Washington State came within a missed field goal of upsetting No. 8 Stanford on Saturday night.
That didn’t impress wide receiver and fiery team leader Gabe Marks.
“No one’s praising anyone right now,” Marks said after Stanford escaped with a 30-28 victory. “We should have won.”
“We have to win,” linebacker Jeremiah Allison said. “The only thing that matters is wins and losses.”
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Erik Powell made his first five kicks, tying Drew Dunning’s school record from 2003. But his 43-yard attempt as time expired was wide right.
The Cougars are one win shy of bowl eligibility and have four more games to get that victory.
The defense held Stanford to 312 yards of total offense and sacked Cardinal quarterback Kevin Hogan four times.
“Defense kept us in the game,” Marks said.
Conrad Ukropina kicked a 19-yard field goal with 1:54 left to put Stanford ahead.
Hogan ran for 112 yards and two touchdowns for Stanford (7-1, 6-0 Pac-12), which is the only undefeated team in Pac-12 play.
“Kevin Hogan has got so much heart,” Stanford coach David Shaw said. “We had to lean on him as a runner.”
Hogan completed just 10 of 19 passes for 86 yards. But he ran 14 times, including a 59-yard touchdown run, and even out-rushed teammate Christian McCaffrey, who finished with 107 yards rushing to go over 1,000 for the season.
“I guess miracles do exist,” Hogan joked.
The wet, blustery conditions made it hard on the offenses.
“It was hard to run, pass and pass protect,” Shaw said.
Washington State (5-3, 3-2) had a three-game winning streak snapped.
“We made five (field goals). We missed one at the end and we lost,” Marks said.
Frustrated Washington State coach Mike Leach noted that Powell kicked so many field goals because the offense kept stalling in the red zone, especially in the first half.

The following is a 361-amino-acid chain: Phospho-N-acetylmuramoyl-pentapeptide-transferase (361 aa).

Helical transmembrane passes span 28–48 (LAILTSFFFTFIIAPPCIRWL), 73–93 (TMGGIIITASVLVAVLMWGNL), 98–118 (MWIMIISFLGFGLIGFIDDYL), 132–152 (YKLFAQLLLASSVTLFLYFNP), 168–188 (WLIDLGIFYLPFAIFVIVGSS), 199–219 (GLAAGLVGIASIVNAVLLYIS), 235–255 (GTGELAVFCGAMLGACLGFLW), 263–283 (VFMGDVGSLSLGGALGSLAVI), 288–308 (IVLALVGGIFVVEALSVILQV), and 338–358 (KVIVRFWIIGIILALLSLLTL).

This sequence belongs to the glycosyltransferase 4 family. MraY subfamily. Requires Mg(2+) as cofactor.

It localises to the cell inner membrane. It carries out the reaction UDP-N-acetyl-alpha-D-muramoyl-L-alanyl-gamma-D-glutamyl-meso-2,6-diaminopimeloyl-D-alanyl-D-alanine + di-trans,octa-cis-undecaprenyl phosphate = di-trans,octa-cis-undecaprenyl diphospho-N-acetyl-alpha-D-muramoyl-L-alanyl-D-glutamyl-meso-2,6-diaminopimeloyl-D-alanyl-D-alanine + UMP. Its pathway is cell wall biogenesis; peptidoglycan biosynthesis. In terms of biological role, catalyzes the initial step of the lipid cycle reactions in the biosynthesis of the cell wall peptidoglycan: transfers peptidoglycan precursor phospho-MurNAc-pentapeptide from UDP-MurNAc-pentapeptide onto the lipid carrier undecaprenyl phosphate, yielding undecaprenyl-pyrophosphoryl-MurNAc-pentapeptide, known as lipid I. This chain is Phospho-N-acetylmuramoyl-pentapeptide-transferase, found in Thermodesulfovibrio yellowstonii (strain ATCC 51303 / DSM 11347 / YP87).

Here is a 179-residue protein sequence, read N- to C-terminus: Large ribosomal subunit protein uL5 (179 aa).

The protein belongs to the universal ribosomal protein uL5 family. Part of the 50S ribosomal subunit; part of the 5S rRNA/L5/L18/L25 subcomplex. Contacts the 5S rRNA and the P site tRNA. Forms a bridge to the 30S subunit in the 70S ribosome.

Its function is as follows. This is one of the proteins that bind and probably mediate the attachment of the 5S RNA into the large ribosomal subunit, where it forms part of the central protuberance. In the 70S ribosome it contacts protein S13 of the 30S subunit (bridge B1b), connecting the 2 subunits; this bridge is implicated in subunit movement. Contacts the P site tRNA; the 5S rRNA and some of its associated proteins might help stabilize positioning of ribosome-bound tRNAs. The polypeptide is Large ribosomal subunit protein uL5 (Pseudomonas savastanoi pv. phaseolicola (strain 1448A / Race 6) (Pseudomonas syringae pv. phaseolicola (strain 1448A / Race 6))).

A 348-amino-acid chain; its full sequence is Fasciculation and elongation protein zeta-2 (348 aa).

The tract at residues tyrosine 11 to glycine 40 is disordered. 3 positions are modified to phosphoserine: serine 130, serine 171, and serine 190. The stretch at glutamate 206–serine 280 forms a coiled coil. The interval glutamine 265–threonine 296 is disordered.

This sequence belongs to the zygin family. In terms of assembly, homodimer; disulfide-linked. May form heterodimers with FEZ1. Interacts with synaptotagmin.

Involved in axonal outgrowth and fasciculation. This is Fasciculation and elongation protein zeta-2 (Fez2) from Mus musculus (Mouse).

“We should have scored touchdowns in the red zone,” Leach said.
The Cougars haven’t beaten a Top 10 team since topping No. 5 Texas in the 2003 Holiday Bowl.
Stanford punted while trailing 28-27 with 5:08 left, but got the ball back on Quenton Meeks’ second interception of the game with 3:27 remaining. That set up Ukropina’s field goal.
“We don’t win the game tonight without those two interceptions,” Shaw said.
Stanford scored first on Ukropina’s 32-yard field goal, but then Powell hit four straight kicks – including makes from 46 and 47 yards – to put Washington State up 12-3 at halftime.
The Cougars opened the second half by driving to the Stanford 11, but two incomplete passes killed the drive and Powell kicked a 28-yard field goal for a 15-3 lead.
Stanford replied with the game’s first touchdown on Remound Wright’s 2-yard dive. The score was set up by Hogan’s 39-yard bootleg scramble.
Washington State came right back with a 75-yard drive in four plays, the final a 19-yard touchdown pass from Luke Falk to Marks for a 22-10 lead.
Ukropina kicked a 32-yard field goal late in the third, then Hogan’s 59-yard touchdown run cut the Washington State lead to 22-20.
On the next series, Meeks intercepted Falk, giving Stanford the ball on Washington State’s 17. Hogan ran 6 yards untouched up the middle to give Stanford a 27-22 lead in the opening seconds of the fourth.
Washington State came back with an 81-yard drive that ended with Falk hitting River Cracraft for a 1-yard touchdown pass. Falk’s conversion pass failed and the Cougars led 28-27.
After Ukropina’s kick, Washington State marched to the Stanford 29 and Powell hooked his attempt wide.
The Cardinal have won seven straight over the Cougars.
Falk completed 35 of 61 passes for 354 yards and two touchdowns, along with two interceptions.
Washington State gained 442 yards of offense in the game, to 312 for Stanford.